Childhood obesity is the current focus for Forest Park’s resident epidemiologist, David Shohan, Ph.D. David, who works at Loyola, is a kind of health detective who analyzes epidemics to determine their cause and reduce risk factors.
What? Obesity is an epidemic. David said there has been an explosion in the body size of Americans since 1980. The obvious causes would be people stuffing their faces and not walking further than the refrigerator. But David says these factors alone don’t explain the ballooning bodies. There’s even a new phenomenon in the history of the human race – malnourished obese people.
Obesity among children is just as alarming. David thinks too much importance is placed on lack of exercise. Video gaming isn’t making them expand; it’s the junk they eat while they’re playing. Snack foods are crammed with calories. I mean, it takes an hour to walk off a Snickers bar.
Besides studying excessive weight gain in children, David and a colleague are conducting research in Maywood. They are comparing local African Americans with African Americans from other countries to see why they are prone to hypertension. David believes the stress level in our lifestyle may be a contributing factor.
Speaking of contributing factors, the character of a community can affect the incidence of obesity. Until recently Maywood was a “food desert” – a town without a grocery store. Now, thanks to the opening of the Maywood Market, residents have a healthy alternative to fast food and convenience stores.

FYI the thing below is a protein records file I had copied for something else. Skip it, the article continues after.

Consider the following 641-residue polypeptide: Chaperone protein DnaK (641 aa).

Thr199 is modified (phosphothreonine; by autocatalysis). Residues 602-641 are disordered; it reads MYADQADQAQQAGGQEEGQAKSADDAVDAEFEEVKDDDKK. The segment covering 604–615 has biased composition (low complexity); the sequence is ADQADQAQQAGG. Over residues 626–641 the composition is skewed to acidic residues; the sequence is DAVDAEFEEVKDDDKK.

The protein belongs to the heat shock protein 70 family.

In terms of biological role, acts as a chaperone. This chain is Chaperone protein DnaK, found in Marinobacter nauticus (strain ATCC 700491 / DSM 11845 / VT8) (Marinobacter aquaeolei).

As for Forest Park, David thinks we have all the ingredients to be a healthy community. For one thing, we’re not living in a food desert – we have several grocery stores to choose from. Our town is also very walkable. It’s compact enough to stroll from one end to the other.
We also have parks. Sure we could use more green space but urban density can actually be a healthier environment than suburban sprawl. It means we don’t have to jump in the car every time we need a gallon of milk. Another hale and hearty sign for the village is our access to the el. Healthy lifestyle people often choose to travel by public transit.
On the other side of the ledger, we have all these bars and restaurants. Not to fear, David says. At least we’re not covered with fast food outlets. And our homegrown restaurants serve healthier meals than the casual dining chains.
As for the taverns, alcohol consumption can cause weight gain but, no matter how many beers we’re drinking, it doesn’t explain the obesity explosion.
I’ve tipped a few glasses myself but David said my “abnormal” attitude toward food would keep me from becoming obese. Abnormal? All I told him was that I viewed food as a necessary fuel that I would take in pill form if possible.